We conducted two studies to test the utility of a new strategy for recruiting couples experiencing intimate partner violence. This new strategy, Targeted Neighborhood Sampling, involves utilizing police reports of family fight calls to target particular areas within a city for recruitment efforts. Study I compared the efficacy of using this method to recruit a random versus a convenience sample. Results demonstrated that Targeted Neighborhood Sampling was most effective when recruiting a convenience sample of participants who responded to flyers left at their residences. Study II used a convenience sample and replicated the findings from Study I. Across the two studies, 40.4% of those who called after receiving a flyer experienced male-to-female partner violence within the past year. In addition, we combined data across studies and correlated types of violence the couples experienced with variables commonly associated with abuse. Psychological aggression, physical assault, and injury were all positively associated with reports of demand-withdrawal and mutual avoidance during conflict, as well as depression and symptoms of post traumatic disorder syndrome. Sexual coercion was associated with drug abuse. These results demonstrate the utility and validity of Targeted Neighborhood Sampling.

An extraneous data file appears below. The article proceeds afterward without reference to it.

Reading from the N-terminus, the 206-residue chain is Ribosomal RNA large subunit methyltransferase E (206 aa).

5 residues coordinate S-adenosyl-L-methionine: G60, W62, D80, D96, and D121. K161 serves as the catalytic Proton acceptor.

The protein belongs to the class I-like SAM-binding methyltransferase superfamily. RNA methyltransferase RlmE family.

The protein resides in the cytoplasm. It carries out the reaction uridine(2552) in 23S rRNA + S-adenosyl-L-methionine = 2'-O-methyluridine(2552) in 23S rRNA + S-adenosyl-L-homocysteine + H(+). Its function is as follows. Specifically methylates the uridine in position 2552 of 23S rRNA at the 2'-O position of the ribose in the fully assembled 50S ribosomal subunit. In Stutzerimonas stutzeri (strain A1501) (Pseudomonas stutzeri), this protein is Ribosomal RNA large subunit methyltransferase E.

- Intimate partner violence
- Physical assault
- Psychological aggression
ASJC Scopus subject areas
- Clinical Psychology
- Social Sciences (miscellaneous)
- Sociology and Political Science